Mammoth Memory

Doolittle Raid – 16 B-52 bombers were launched from an aircraft carrier (the Hornet) to bomb Japan

Dr. Dolittle (Dolittle) watched the aircraft raid from an aircraft carrier. The watchtower had a giant horn (aircraft carrier The Hornet).

Dr Dolittle (Doolittle) watched the aircraft raid from an aircraft carrier. The watchtower had a giant horn (aircraft carrier The Hornet).  


After the Japanese attack on Pearl Harbor, Hawaii, on December 7 1941, America's President Roosevelt told his military to find a way of striking back against Japan.

One result of this was the Doolittle Raid on the Japanese capital, Tokyo.

A special unit of USAAF B-25 Mitchell bombers – which were much bigger than naval aircraft – was trained under Colonel James Doolittle to take off from the aircraft carrier USS Hornet.

The unit was to drop its bombs then fly on to land in an area of China controlled by the pro-Allied Nationalists.

Colonel Doolittle and his sixteen bombers took off from the USS Hornet, which had sailed to within about 650 miles of Japan, on April 18, 1942. The take-off from a short runway was quite a feat for relatively heavy aircraft laden with bombs and fuel.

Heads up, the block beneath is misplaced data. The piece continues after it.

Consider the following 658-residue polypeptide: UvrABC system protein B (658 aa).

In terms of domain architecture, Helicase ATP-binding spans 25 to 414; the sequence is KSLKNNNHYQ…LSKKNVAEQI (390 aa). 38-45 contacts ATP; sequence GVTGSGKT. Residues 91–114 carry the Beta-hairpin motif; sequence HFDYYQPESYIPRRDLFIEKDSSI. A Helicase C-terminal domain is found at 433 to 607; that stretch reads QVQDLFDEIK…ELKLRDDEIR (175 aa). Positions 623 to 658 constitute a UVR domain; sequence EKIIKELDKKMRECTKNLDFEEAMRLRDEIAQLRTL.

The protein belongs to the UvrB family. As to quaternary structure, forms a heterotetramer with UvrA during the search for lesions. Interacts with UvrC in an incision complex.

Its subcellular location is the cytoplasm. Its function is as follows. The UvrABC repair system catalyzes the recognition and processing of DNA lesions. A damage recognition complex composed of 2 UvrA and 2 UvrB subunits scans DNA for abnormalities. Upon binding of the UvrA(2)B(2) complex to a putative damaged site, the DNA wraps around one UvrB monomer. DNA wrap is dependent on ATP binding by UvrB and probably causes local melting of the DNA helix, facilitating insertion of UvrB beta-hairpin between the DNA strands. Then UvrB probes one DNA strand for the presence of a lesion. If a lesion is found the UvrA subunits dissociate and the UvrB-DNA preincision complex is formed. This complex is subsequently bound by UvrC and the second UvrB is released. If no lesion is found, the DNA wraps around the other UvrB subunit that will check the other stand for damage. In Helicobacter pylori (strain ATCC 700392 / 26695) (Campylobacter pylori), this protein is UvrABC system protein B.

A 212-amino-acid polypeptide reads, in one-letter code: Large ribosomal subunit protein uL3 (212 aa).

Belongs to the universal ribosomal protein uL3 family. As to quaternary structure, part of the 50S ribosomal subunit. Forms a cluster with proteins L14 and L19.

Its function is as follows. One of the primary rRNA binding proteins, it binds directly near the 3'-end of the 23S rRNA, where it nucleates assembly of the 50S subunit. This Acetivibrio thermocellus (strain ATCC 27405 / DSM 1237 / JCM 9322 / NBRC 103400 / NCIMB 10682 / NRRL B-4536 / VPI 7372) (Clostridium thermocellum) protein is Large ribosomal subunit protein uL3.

The bombers suffered little damage from enemy action – almost all succeeded in bombing Japanese targets, mostly in Tokyo but also in Kobe, Yokosuka, and Osaka.

After the attack, all of the aircraft ran short of fuel. One diverted and landed in Soviet Russia. The other fifteen headed for Nationalist China but had to abandon plans to land at airfields. Instead, they crash-landed or bailed out.

Three crew members were killed and eight were captured by the Japanese, who subjected them to torture and starvation. All of the aircraft were lost.

The raid caused little material damage to Japan but had major psychological effects. In the US, it raised morale. In Japan, it raised doubts about the ability of military leaders to defend the home islands.

James Doolittle, who had bailed out over China after his B-25's fuel ran out, went on to fly more missions. He died in 1993, aged 96.

Interesting fact: Because the American naval force had been spotted by the Japanese, the launch of the B-25 bombers was made 650 miles from Japan, instead of 400 miles as originally planned.

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